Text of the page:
Riven Light claims miraculous repeat win at Galway

Willie Mullins’s horse defies massive weight and poor draw to triumph after nine months out

Riven Light sealed a Lazarus-like return to glory by putting up one of the great weight-carrying performances to win Tuesday evening’s Galway feature for the second year running.

And if the horse produced a near miraculous performance by defying topweight, nine months on the sidelines, and the widest draw of all in the Colm Quinn BMW Mile, similar could be said for his trainer Willie Mullins.

Even in the context of the champion jump trainer’s most famous feats this was a singular achievement with a horse that last October was on the brink of death at the other side of the world.

After a Group One race at the Caulfield track in Melbourne, Riven Light was found to have fractured a pastern and local vets performed a superb job just to save his life.

Two screws put into the joint allowed Riven Light come back to Ireland six weeks later after which he was on the sidelines for four months.

A tentative return to work was aborted through lameness and another halt when the screws had to be removed must have made any idea of returning to Galway to defend the big mile crown seem far-fetched.

That he pitched up at all on Tuesday was a feat in itself. But carrying a monster 10.1 and parked widest of all in stall 18-of-18 made those who took 11-1 odds about him seem very romantic indeed.

But under a superbly cool Danny Mullins ride, Riven Light overcame everything to record a wonderfully unlikely success.

The gallant six-year-old arrived into the straight travelling beautifully on the outer and, after all he’d been through, the horse made the final hill look trifling.

At the line he was three parts of a length ahead of Bond Street with Rionach in third. Victory meant he emulated Pinch Hitter who won the famous festival highlight back to back in 1981-82 when it was known as the ‘McDonogh.’

“A huge surprise,” grinned the winning trainer who praised his nephew’s ride while admitting his expectations coming into the race were minimal.

“He suffered a fracture and it was touch and go if he lived or not. So we just wanted to get him started and didn’t know what he was going to do. We hadn’t dared gallop him on grass and he was very grumpy saddling up. But adrenaline kicks in. The 15mms of rain that fell was great,” he added.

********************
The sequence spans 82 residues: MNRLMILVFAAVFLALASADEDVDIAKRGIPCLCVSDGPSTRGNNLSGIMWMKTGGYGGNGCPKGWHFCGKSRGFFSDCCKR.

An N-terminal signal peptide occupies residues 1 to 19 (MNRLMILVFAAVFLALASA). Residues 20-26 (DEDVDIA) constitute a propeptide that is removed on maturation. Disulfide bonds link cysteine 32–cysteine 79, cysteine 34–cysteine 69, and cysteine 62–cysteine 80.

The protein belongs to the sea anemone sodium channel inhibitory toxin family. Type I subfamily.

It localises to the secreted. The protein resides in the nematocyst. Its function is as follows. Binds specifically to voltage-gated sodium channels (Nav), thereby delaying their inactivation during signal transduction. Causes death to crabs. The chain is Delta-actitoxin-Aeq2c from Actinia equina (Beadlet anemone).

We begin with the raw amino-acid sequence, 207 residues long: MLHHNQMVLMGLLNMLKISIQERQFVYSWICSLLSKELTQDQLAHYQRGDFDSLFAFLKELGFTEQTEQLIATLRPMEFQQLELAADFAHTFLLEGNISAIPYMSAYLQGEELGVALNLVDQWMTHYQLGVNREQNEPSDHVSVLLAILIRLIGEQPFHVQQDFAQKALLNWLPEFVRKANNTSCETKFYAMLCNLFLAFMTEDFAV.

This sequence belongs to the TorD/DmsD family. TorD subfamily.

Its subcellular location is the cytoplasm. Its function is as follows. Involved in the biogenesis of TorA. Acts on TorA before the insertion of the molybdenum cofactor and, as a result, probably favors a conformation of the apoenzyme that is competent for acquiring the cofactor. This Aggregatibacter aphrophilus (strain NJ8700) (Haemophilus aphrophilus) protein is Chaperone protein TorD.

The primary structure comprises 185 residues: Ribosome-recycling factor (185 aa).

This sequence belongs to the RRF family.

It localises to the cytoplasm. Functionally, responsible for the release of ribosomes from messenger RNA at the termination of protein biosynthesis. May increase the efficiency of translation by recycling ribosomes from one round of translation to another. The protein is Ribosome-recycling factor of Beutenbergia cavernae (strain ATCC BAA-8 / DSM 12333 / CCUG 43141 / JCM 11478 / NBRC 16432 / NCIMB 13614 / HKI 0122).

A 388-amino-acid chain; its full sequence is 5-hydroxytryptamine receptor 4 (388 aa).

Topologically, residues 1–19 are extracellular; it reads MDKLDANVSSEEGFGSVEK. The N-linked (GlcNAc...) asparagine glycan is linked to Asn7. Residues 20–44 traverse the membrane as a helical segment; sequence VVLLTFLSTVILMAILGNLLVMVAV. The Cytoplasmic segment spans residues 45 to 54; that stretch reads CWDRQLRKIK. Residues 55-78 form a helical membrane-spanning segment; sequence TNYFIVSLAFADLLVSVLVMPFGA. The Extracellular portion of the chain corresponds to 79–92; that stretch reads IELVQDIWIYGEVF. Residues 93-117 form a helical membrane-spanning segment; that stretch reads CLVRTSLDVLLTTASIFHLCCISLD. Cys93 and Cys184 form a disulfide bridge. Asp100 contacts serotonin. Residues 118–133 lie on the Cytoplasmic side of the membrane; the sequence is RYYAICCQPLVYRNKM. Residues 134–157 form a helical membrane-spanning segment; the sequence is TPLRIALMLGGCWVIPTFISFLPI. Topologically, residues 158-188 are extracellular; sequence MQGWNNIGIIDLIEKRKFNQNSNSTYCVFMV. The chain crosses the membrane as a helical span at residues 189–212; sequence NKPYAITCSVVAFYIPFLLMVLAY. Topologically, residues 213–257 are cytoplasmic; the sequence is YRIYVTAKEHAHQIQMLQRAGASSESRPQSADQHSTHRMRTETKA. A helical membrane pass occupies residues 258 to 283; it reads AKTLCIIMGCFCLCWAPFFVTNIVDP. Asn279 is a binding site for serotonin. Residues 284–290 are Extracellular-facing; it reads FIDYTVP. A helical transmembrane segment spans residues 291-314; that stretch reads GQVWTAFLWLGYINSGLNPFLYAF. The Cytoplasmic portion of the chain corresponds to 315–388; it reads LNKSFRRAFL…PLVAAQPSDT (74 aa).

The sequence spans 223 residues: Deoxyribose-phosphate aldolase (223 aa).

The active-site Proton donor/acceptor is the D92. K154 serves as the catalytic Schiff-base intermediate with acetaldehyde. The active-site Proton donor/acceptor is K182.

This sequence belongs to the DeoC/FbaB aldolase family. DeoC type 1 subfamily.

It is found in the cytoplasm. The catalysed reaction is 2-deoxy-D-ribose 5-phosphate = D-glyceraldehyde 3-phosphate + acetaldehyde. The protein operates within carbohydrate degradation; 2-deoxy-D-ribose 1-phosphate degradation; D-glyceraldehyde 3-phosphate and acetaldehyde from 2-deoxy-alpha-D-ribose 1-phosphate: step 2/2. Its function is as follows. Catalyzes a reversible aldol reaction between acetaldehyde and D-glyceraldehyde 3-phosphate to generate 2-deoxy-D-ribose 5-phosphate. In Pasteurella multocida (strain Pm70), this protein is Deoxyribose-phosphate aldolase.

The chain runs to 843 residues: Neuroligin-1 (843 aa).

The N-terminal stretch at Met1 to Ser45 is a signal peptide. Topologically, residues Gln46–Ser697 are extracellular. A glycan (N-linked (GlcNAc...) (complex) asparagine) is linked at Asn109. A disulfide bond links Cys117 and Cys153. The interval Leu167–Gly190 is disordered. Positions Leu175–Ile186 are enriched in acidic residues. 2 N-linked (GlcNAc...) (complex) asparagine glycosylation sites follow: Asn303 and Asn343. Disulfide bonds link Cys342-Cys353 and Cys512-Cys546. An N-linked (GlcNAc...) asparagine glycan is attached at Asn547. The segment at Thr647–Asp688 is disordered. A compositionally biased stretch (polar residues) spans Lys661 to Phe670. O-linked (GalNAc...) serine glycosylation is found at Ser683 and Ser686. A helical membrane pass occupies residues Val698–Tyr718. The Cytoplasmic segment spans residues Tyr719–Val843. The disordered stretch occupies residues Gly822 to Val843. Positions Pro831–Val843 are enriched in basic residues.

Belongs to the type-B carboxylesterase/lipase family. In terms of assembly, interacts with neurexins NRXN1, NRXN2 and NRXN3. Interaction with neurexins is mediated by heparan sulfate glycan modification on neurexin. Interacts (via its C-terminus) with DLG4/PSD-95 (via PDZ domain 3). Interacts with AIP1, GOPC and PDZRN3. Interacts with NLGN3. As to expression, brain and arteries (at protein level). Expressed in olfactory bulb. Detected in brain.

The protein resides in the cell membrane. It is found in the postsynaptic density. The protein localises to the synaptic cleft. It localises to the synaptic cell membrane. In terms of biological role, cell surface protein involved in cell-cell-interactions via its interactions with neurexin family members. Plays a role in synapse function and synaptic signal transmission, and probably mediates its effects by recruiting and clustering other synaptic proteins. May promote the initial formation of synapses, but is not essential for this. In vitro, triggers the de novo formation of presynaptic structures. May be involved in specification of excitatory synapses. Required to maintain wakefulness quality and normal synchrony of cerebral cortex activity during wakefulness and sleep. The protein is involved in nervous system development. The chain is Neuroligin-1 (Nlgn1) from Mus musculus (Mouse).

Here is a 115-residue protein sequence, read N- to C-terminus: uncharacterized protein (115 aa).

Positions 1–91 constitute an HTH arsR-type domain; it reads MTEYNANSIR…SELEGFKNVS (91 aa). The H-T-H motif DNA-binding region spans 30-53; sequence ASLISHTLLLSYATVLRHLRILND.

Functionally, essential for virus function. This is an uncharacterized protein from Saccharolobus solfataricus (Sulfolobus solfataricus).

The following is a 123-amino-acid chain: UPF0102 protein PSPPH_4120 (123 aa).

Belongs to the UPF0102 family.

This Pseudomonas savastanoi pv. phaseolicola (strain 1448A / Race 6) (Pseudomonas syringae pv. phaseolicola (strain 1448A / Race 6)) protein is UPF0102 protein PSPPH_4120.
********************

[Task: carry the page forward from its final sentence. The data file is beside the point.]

That Riven Light was able to win in such circumstances off a mark of 108 means the world really could be his Group race oyster in future.

But whatever he does from now on this single performance will rank among Mullins’s finest training feats, up there with Hurricane Fly’s Grade One world record and Quevega’s Cheltenham festival six-timer.

Mullins was saddling his second successive festival double having earlier landed a listed novice hurdle which contained its own share of drama.

After his perfect comeback from injury in Monday's opener, Ruby Walsh literally came back to earth with a bang 24 hours later. He was unseated from the favourite Exchange Rate at the first flight, a mishap that made little difference to Mullins who still won the race with his second string, Pakora.

Paul Townend did the steering on the 5-1 winner and carried the same colours of former bookmaker Joe Donnelly which he famously wore on Al Boum Photo at Punchestown in April.

That notorious final fence incident earned Townend a 21-day ban for dangerous riding.

“We’ve found it hard to keep her sound,” Mullins said of the winner. “She’s a filly that can go all the way if I can keep her right.”

The first obstacle also played a role in the beginners’ chase as the second favourite Chateau Conti unseated JJ Slevin.

At the end of an incident-packed race the chasing newcomer St Stephens Green was the most sure-footed to justify 3-1 favouritism for Mullins’s nephews, Emmet and David.

Co Meath-based trainer Sheila Lavery made sure day two wasn't a total Mullins benefit though as she secured her own double through Truffles in the final handicap and Burning Question who'd earlier won the seven furlong maiden at 9-2 odds.

“The first one was relief – the second was excitement!” Lavery said.

Brian O'Connor

Brian O'Connor

Brian O'Connor is the racing correspondent of The Irish Times. He also writes the Tipping Point column